Technology is the Future of Aviation Industry

Technology is the Future of Aviation Industry

Technology is an interesting word.  A common definition for technology is “the application of scientific knowledge for practical purposes, especially in industry.” As we begin to come out of the COVID downturn, post pandemic expansion could grow at a more rapid pace of growth than anyone could have anticipated. While aircraft manufacturers and equipment suppliers are constantly making technological advancements, producing newer and more amazing machines to operate continuously, the truth is, airlines cannot adapt quickly enough.

Aircraft and engines are becoming more autonomous, and aircraft systems are being designed to function without depending on the pilot or the technician. We are starting to see headway with electric jet engines strong enough to make worthwhile flights. Aircrafts are being built from lighter and more durable composite materials. Considerable investments have been made in the creation of biofuels, which also would reduce emissions. Airlines and FBO’s are making strides in wifi connectivity both on the ground and in the air. Working wireless connectivity and entertainment have almost become an expectation from customers.

More importantly, they are communicating more data to air carriers and OEMs on their own, and are becoming more reliable and safer because of this. However, with the cost to implement significant upgrades along with the time to implement into an operational fleet, it almost seems the deck is stacked against the air carrier. But is it?

Despite the cost of implementing newer technology, modifying aircraft as much as twenty years old, and continuing to meet the demands of the industry are just a few of the challenges that hamstring air carriers from catching up to the technological curve. With this comes a different type of technology – the ability to implement these modernizations on dated airframes and engines. The crux of the matter isn’t whether we have the technology to increase efficiency, revenue, safety and the quality of the passenger experience. The issue is in having the foresight to know what technology to implement, when to implement it, and finding innovate ways to do so.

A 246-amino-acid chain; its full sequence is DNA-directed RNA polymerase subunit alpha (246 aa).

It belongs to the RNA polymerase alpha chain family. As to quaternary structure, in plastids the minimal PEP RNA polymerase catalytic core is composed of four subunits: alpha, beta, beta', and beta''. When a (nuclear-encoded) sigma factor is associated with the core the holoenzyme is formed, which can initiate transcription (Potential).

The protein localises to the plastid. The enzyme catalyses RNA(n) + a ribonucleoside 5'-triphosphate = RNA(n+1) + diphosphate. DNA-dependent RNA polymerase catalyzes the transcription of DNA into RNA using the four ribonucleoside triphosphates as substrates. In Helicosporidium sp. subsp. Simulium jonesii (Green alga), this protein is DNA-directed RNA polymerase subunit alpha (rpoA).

Data driven innovation may seem cliché, but it is the key to implementing technology (or better harnessing it) in the next decade. Unfortunately, many aviation firms are either overwhelmed with data and suffer from “analysis paralysis” syndrome that everyone hates to hear about. Many others have also taken rather poor care of their data, which either makes it unreliable or it isn’t telling the whole story. Before project management can even begin to implement new technology, many fail to dive into their data to clearly see what their best options are.

This may seem rather crazy or even impossible, but if you have worked with air carriers or other aviation firms, you’ll know that speed to completion is often the number one objective. Many feel that there simply isn’t enough time to scrub data, analyze it, and then put a reasonable project plan together. Then come the project extensions, cost increases and poor KPI performances. And then more nay-sayers commenting how most technological ventures are gimmicks and fail to provide the promised value.

Although it will take time, consider it a onetime upfront cost. Whether you are in the aviation business or the one offering the technology, the integrity of the data is crucial to the furthering of the business partnership. Once you have command of the data, you can make reliable predictions, realistic projections, and meet or beat the expectations of the product. Change management becomes much less volatile, and your return on investment is realized.  This should lead, at last, to a decline in the one metric about change programs that we all know — failure rate. And along the way, we may finally solve the great puzzle of why so many technological transformation efforts fail to meet expectations.

Weekly Brief

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